Landon, coming off of the similar supernatural twist on the slashers, Happy Death Day and Happy Death Day 2 U, manages to show he isn’t a one-trick-pony. This film could have been a carbon copy of his previous work. Yet aside from some rockin’ slow-mo bouncing blonde ponytail shots, he brings a lot of new things to the table. It remains brightly lit and colorful but comes with new angles and cool confetti tricks that go well alongside his familiar late-night kill sequences.
Vince Vaughn carries a lot of the film on his broad shoulders, the movie exploiting his Voorhees-like stature and his comedic sensibilities and charisma. He acts the hell out of being a teenage girl, which almost distracts from the one-dimensional friends and the love interest with big “grab her by the brain” energy. Not to be outdone, Kathryn Newton is stellar as the killer. She doesn’t get a ton to do in the teenage girl’s sleeve, but she adopts a hilarious posture and delivers Victor Crowley-like lines through red-painted lips.
Though lacking satiating depth, it’s palpable that the co-writers spilled themselves into their work. Kennedy has been vocal that he explored his grief for a lost parent through this film, which does add valuable context to some moments with Millie and her mother. Both LGBTQ+ creators, Landon and Kennedy peppered in elements of queerness, exploring gender identity and sexuality. It’s commendable that it presents what could have been an awkward as hell moment of Vince Vaughn smooching a highschool boy in a way that never asks you to laugh at two men kissing.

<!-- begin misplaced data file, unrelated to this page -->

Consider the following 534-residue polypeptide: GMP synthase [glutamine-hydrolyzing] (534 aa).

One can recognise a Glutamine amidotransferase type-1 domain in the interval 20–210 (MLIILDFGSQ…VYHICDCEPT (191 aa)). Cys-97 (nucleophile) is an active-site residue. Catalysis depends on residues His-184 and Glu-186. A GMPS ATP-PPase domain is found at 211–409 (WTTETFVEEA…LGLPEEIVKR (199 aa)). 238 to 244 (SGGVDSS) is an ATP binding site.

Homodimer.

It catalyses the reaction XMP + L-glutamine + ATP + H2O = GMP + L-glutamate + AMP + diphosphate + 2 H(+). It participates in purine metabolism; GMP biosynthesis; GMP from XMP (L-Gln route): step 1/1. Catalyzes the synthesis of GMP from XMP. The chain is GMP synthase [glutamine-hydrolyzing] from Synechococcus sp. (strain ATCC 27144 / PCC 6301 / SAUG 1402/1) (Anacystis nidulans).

Freaky has many of the elements of horror comedies with staying power like The Guest and The Final Girls from references to beloved franchises to cat-and-mouse games during party scenes. However, the one-dimensional characters, low stakes, and easy twists make it feel tedious. For a super fun popcorn flick, Freaky does exactly what it sets out to do and delivers exactly what it promises. It’s a good-spirited horror-comedy that throws two of your favourite movies into a blender and pours out a tall glass of Vince Vaughn giggling about Snapchat filters.
Freaky hits theaters on November 13.
Epidemiologists do not think it’s safe yet to go to theaters even with social distancing and safety measures in place. This review of a theatrical release is not an endorsement or suggestion otherwise. This film was reviewed via a screening link.
Lindsay Traves is a Toronto-based writer. After submitting her Bachelor’s thesis, “The Metaphysics of Schwarzenegger Movies,” she decided to focus on writing about her passions; sci-fi, horror, sports, and comic books. You can find her writing on Daily Dead, CGMagazine, What to Watch, StarTrek.com, and Bloody Disgusting and can follow her work on Twitter @smashtraves.
Header Image Source: Universal Pictures